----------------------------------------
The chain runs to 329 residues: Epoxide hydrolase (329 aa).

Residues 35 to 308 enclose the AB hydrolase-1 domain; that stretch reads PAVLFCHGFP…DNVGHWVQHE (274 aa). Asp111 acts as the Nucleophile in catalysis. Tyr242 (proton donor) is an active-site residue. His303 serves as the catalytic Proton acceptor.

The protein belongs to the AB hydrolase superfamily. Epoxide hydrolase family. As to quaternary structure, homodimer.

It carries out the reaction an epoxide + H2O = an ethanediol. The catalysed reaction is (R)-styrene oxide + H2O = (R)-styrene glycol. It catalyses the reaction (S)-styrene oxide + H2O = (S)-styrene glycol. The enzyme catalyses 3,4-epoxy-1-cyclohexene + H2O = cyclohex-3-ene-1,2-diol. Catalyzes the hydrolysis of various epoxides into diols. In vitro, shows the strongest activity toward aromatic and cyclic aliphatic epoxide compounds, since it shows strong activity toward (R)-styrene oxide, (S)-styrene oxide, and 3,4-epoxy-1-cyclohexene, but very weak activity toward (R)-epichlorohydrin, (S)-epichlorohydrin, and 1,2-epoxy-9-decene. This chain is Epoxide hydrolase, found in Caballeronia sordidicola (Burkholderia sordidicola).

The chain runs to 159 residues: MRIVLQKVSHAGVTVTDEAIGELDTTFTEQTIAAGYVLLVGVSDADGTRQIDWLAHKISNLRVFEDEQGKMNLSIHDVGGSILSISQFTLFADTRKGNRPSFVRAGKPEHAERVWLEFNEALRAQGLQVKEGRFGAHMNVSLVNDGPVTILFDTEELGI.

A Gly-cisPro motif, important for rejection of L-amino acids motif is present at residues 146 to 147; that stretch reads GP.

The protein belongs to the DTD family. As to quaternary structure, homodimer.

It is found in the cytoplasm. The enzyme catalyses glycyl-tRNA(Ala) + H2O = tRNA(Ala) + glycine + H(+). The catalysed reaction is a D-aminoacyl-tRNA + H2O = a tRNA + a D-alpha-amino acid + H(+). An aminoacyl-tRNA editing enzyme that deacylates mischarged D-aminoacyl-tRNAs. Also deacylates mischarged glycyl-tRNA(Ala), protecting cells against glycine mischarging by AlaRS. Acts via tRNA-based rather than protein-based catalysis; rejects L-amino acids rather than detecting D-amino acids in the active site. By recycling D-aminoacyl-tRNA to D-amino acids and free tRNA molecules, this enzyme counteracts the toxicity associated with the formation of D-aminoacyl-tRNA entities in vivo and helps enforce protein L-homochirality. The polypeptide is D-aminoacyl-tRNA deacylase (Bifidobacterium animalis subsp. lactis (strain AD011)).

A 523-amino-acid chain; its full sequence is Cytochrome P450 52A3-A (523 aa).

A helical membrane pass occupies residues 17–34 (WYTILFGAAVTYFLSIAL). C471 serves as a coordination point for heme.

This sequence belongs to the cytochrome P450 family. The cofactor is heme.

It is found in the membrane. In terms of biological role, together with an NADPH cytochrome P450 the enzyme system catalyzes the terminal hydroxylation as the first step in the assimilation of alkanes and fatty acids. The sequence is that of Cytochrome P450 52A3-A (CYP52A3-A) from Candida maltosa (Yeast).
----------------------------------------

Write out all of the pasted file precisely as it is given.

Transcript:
The chain runs to 329 residues: Epoxide hydrolase (329 aa).

Residues 35 to 308 enclose the AB hydrolase-1 domain; that stretch reads PAVLFCHGFP…DNVGHWVQHE (274 aa). Asp111 acts as the Nucleophile in catalysis. Tyr242 (proton donor) is an active-site residue. His303 serves as the catalytic Proton acceptor.

The protein belongs to the AB hydrolase superfamily. Epoxide hydrolase family. As to quaternary structure, homodimer.

It carries out the reaction an epoxide + H2O = an ethanediol. The catalysed reaction is (R)-styrene oxide + H2O = (R)-styrene glycol. It catalyses the reaction (S)-styrene oxide + H2O = (S)-styrene glycol. The enzyme catalyses 3,4-epoxy-1-cyclohexene + H2O = cyclohex-3-ene-1,2-diol. Catalyzes the hydrolysis of various epoxides into diols. In vitro, shows the strongest activity toward aromatic and cyclic aliphatic epoxide compounds, since it shows strong activity toward (R)-styrene oxide, (S)-styrene oxide, and 3,4-epoxy-1-cyclohexene, but very weak activity toward (R)-epichlorohydrin, (S)-epichlorohydrin, and 1,2-epoxy-9-decene. This chain is Epoxide hydrolase, found in Caballeronia sordidicola (Burkholderia sordidicola).

The chain runs to 159 residues: MRIVLQKVSHAGVTVTDEAIGELDTTFTEQTIAAGYVLLVGVSDADGTRQIDWLAHKISNLRVFEDEQGKMNLSIHDVGGSILSISQFTLFADTRKGNRPSFVRAGKPEHAERVWLEFNEALRAQGLQVKEGRFGAHMNVSLVNDGPVTILFDTEELGI.

A Gly-cisPro motif, important for rejection of L-amino acids motif is present at residues 146 to 147; that stretch reads GP.

The protein belongs to the DTD family. As to quaternary structure, homodimer.

It is found in the cytoplasm. The enzyme catalyses glycyl-tRNA(Ala) + H2O = tRNA(Ala) + glycine + H(+). The catalysed reaction is a D-aminoacyl-tRNA + H2O = a tRNA + a D-alpha-amino acid + H(+). An aminoacyl-tRNA editing enzyme that deacylates mischarged D-aminoacyl-tRNAs. Also deacylates mischarged glycyl-tRNA(Ala), protecting cells against glycine mischarging by AlaRS. Acts via tRNA-based rather than protein-based catalysis; rejects L-amino acids rather than detecting D-amino acids in the active site. By recycling D-aminoacyl-tRNA to D-amino acids and free tRNA molecules, this enzyme counteracts the toxicity associated with the formation of D-aminoacyl-tRNA entities in vivo and helps enforce protein L-homochirality. The polypeptide is D-aminoacyl-tRNA deacylase (Bifidobacterium animalis subsp. lactis (strain AD011)).

A 523-amino-acid chain; its full sequence is Cytochrome P450 52A3-A (523 aa).

A helical membrane pass occupies residues 17–34 (WYTILFGAAVTYFLSIAL). C471 serves as a coordination point for heme.

This sequence belongs to the cytochrome P450 family. The cofactor is heme.

It is found in the membrane. In terms of biological role, together with an NADPH cytochrome P450 the enzyme system catalyzes the terminal hydroxylation as the first step in the assimilation of alkanes and fatty acids. The sequence is that of Cytochrome P450 52A3-A (CYP52A3-A) from Candida maltosa (Yeast).